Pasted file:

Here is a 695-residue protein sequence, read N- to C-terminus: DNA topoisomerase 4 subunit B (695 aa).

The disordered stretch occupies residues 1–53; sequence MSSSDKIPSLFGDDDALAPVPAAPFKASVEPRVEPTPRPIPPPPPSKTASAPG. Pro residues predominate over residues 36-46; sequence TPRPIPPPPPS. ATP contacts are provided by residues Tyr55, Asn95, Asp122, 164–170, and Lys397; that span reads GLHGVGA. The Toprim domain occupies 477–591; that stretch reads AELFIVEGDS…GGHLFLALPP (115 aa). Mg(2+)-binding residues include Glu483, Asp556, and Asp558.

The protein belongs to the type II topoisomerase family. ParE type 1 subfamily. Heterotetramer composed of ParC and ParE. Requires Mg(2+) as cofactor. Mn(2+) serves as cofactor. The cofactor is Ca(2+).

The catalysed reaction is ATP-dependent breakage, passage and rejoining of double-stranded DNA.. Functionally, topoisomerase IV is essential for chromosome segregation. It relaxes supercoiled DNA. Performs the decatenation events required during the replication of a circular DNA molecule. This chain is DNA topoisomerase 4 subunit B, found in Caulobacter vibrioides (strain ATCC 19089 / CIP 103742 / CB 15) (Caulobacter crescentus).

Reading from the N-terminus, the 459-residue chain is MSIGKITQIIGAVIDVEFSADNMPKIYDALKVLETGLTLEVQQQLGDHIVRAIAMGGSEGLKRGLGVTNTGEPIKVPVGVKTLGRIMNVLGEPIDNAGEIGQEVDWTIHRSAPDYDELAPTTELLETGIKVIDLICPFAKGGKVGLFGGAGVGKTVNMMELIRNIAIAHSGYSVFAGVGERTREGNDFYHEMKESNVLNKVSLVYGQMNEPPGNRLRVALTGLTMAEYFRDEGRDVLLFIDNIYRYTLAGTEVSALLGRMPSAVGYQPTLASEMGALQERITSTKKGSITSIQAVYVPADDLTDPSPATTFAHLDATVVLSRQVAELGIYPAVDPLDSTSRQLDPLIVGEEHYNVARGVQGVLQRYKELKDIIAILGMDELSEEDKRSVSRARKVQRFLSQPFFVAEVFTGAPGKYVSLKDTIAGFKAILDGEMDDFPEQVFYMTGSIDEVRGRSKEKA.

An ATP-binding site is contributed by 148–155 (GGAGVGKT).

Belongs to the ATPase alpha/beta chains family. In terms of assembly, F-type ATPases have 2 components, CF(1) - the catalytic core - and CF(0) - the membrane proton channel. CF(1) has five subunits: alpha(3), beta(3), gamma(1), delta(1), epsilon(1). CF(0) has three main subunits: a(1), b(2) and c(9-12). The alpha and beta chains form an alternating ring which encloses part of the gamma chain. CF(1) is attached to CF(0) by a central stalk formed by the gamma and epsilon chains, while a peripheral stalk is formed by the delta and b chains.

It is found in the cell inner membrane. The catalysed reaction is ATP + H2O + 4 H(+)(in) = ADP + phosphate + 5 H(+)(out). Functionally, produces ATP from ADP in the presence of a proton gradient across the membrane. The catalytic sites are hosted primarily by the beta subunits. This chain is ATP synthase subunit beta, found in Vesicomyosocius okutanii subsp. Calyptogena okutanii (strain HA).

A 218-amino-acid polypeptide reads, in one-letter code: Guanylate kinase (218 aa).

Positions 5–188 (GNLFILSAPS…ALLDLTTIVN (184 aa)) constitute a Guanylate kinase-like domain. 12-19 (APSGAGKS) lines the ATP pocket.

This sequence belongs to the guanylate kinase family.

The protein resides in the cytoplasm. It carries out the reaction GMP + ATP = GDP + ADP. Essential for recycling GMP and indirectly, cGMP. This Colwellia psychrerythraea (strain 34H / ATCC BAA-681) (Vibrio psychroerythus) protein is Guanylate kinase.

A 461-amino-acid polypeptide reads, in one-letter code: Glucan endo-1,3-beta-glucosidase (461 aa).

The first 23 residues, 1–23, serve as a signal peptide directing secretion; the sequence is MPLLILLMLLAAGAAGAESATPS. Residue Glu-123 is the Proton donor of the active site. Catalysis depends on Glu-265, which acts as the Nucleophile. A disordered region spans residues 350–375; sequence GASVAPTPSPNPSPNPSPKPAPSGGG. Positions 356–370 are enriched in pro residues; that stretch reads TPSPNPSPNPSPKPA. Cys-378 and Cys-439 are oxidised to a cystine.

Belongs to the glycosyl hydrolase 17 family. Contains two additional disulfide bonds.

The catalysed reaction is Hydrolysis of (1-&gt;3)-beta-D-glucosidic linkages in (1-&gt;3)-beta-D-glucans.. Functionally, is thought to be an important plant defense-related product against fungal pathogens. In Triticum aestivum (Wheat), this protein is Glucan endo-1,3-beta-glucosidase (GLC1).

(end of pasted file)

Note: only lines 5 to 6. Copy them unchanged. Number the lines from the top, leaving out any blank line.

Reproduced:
Reading from the N-terminus, the 459-residue chain is MSIGKITQIIGAVIDVEFSADNMPKIYDALKVLETGLTLEVQQQLGDHIVRAIAMGGSEGLKRGLGVTNTGEPIKVPVGVKTLGRIMNVLGEPIDNAGEIGQEVDWTIHRSAPDYDELAPTTELLETGIKVIDLICPFAKGGKVGLFGGAGVGKTVNMMELIRNIAIAHSGYSVFAGVGERTREGNDFYHEMKESNVLNKVSLVYGQMNEPPGNRLRVALTGLTMAEYFRDEGRDVLLFIDNIYRYTLAGTEVSALLGRMPSAVGYQPTLASEMGALQERITSTKKGSITSIQAVYVPADDLTDPSPATTFAHLDATVVLSRQVAELGIYPAVDPLDSTSRQLDPLIVGEEHYNVARGVQGVLQRYKELKDIIAILGMDELSEEDKRSVSRARKVQRFLSQPFFVAEVFTGAPGKYVSLKDTIAGFKAILDGEMDDFPEQVFYMTGSIDEVRGRSKEKA.

An ATP-binding site is contributed by 148–155 (GGAGVGKT).